2. McLaren presumably thought it would rain harder over more of the circuit than it actually did. We’ve heard that their analysis suggested Timo would be slow enough for Lewis to pass, but if they had predicted Lewis not doing so until the last corner of the last lap, they would surely have hesitated over the change to wets, wouldn’t they?

  3. Hamilton did a stellar job on his dry tyres during the last 4 laps round Spa, I presume he would have been just as good around Interlagos on the dry tyres. Both tracks are bendy and full of gradient. It’s not hard to see why they went for the safe option though.

  4. Ajokay, Lewis did went off track in Spa (of course he and Kimi were two crazy men fighting on the wrong tyres so I mistake was easy). Anyway, It was too much of a risk to let Hamilton on dries, he might be great on the wet but a wet track is always a wet track, and a mistake can always happened.

    I also don’t know if Lewis would do his final laps as fast as Glock, because he was likely to drive those final laps very carefully. Still given that Glock was 13 seconds faster than Vettel in the final laps, I’m pretty sure Lewis would be in front of him.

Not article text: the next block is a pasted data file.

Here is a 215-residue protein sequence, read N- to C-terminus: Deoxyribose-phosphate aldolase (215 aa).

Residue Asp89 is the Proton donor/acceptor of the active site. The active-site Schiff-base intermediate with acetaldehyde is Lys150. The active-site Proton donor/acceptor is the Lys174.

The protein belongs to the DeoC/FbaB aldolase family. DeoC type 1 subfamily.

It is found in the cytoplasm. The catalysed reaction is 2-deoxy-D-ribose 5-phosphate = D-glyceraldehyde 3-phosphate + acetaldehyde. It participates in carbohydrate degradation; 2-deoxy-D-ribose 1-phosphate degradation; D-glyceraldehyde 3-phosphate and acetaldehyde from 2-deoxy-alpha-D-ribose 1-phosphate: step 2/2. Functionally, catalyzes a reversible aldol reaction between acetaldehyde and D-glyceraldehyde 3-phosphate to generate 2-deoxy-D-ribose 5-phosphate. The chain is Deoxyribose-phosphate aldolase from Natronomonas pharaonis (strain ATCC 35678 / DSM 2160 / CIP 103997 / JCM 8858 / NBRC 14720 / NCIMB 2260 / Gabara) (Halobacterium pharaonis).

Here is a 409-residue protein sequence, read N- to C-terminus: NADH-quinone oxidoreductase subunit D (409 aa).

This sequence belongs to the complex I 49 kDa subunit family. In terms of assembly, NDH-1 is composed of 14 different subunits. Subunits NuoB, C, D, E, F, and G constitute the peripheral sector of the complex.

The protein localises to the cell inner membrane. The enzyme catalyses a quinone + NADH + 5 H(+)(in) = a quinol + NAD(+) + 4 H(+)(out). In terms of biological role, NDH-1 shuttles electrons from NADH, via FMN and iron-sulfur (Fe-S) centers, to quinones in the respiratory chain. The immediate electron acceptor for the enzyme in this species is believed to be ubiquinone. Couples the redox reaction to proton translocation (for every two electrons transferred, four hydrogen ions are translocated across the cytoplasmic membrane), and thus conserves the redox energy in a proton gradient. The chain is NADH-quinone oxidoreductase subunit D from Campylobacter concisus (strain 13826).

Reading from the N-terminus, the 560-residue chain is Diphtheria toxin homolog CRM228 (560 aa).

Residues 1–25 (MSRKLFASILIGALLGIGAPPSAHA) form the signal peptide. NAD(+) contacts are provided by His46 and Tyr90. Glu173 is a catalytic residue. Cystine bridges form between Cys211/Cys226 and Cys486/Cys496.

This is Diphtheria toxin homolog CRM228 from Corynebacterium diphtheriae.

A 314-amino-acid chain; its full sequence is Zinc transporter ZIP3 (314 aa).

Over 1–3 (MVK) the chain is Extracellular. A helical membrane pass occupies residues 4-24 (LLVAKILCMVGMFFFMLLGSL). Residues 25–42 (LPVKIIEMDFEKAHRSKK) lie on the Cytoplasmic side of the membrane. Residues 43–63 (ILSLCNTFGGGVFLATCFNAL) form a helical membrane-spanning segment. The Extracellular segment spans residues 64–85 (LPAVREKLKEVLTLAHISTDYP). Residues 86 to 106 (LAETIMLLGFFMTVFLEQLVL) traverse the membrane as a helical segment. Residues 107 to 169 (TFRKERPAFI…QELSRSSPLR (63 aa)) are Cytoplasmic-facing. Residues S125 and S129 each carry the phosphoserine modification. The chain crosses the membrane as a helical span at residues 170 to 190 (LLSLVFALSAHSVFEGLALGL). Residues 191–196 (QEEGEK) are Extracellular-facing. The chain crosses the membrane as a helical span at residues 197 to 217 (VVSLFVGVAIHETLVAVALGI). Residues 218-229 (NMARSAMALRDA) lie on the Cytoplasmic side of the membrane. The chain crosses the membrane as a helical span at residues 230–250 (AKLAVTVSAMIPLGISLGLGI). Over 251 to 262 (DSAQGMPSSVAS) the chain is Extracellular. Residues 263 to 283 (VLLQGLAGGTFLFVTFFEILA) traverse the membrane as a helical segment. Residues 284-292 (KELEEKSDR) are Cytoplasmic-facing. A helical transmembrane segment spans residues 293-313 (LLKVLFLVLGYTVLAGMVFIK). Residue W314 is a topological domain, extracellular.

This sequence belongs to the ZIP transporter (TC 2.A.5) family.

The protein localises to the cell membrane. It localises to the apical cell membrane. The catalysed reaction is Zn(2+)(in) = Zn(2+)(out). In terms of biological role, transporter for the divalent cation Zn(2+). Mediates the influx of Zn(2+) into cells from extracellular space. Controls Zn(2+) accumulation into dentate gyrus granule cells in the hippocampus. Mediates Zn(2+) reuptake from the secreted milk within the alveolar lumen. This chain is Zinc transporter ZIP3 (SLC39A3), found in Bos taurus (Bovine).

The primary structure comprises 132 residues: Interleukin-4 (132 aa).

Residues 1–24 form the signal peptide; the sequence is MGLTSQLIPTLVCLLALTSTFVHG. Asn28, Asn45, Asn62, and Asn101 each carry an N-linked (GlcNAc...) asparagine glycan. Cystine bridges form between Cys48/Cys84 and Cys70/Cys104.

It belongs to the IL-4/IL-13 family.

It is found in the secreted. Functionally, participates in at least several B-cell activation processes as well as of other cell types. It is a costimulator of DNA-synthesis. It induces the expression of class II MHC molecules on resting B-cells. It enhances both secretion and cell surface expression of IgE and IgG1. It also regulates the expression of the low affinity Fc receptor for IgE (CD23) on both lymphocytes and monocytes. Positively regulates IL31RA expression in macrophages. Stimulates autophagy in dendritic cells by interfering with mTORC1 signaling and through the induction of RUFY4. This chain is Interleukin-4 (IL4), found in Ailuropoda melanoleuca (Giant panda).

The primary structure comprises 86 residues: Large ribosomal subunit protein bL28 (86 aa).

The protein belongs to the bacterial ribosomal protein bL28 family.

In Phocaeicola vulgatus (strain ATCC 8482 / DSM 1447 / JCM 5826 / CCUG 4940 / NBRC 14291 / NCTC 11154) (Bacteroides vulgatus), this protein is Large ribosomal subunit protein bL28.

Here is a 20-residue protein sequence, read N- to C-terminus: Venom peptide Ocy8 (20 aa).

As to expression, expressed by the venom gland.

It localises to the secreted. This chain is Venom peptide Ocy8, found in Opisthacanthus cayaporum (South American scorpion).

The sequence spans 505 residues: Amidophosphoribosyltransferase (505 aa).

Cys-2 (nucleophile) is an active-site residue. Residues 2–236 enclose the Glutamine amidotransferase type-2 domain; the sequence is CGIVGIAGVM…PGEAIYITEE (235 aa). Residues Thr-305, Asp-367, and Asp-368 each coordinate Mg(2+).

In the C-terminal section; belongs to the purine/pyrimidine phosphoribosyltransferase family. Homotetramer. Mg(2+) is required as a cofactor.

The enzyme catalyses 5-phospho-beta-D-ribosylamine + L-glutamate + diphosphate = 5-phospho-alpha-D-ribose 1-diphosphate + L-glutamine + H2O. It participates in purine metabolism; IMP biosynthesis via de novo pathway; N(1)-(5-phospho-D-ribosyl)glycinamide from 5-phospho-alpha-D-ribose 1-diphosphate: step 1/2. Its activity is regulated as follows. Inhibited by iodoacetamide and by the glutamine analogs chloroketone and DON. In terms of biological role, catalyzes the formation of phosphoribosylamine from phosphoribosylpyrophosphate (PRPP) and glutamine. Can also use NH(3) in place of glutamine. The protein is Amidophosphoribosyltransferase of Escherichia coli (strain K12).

5. #2 From what I’ve read their analysis predicted he would overtake him before the end of the race. That’s not the same as on the last corner of the last lap etc….. Presumably if that was their prediction they’d have tried leaving him out.

  6. What would the result have been if Glock HAD pitted?

  7. @ Matt C
    He’d have dropped a few places, robbing everybody from what was surely one of the most exiting finishes to an F1 season ever…

  8. I agree with Lustigson and MattC:

    If Toyota had changed tires for the final laps there wouldn’t have been any of the last lap drama, though as it was unfolding I very honestly expected Glock to wreck into another car or be up against the wall in the home stretch.

  9. Can you imagine if Hamilton had stayed out, and then binned it somewhere on the last lap? It would have been China 2007 all over again and I’m not sure the guy would have recovered.

    Right decision to pit him… As Whitmarsh said, it was quite a suprise that Glock stayed out until the end of the race.

  10. @Matt C

    Hamilton was ahead of Glock when he pitted so if Glock had pitted too he would have still been ahead and we wouldn’t have had the most exciting end to a world championship ever seen!